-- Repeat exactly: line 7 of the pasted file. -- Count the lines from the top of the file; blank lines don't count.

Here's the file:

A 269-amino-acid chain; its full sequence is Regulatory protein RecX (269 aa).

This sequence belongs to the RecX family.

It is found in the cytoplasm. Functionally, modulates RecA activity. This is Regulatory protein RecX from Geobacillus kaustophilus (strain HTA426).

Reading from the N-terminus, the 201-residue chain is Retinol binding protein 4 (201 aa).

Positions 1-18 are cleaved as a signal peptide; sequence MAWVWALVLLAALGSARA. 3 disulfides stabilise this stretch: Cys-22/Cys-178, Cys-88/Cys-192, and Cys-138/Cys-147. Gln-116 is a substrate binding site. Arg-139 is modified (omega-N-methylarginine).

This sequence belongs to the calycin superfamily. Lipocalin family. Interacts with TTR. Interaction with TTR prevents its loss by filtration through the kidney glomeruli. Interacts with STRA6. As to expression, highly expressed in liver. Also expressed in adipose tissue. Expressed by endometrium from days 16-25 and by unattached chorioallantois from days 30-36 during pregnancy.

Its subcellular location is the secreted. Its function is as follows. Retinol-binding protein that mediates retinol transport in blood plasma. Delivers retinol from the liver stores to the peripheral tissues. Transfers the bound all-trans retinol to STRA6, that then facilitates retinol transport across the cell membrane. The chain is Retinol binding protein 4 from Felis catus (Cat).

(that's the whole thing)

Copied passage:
Its subcellular location is the secreted. Its function is as follows. Retinol-binding protein that mediates retinol transport in blood plasma. Delivers retinol from the liver stores to the peripheral tissues. Transfers the bound all-trans retinol to STRA6, that then facilitates retinol transport across the cell membrane. The chain is Retinol binding protein 4 from Felis catus (Cat).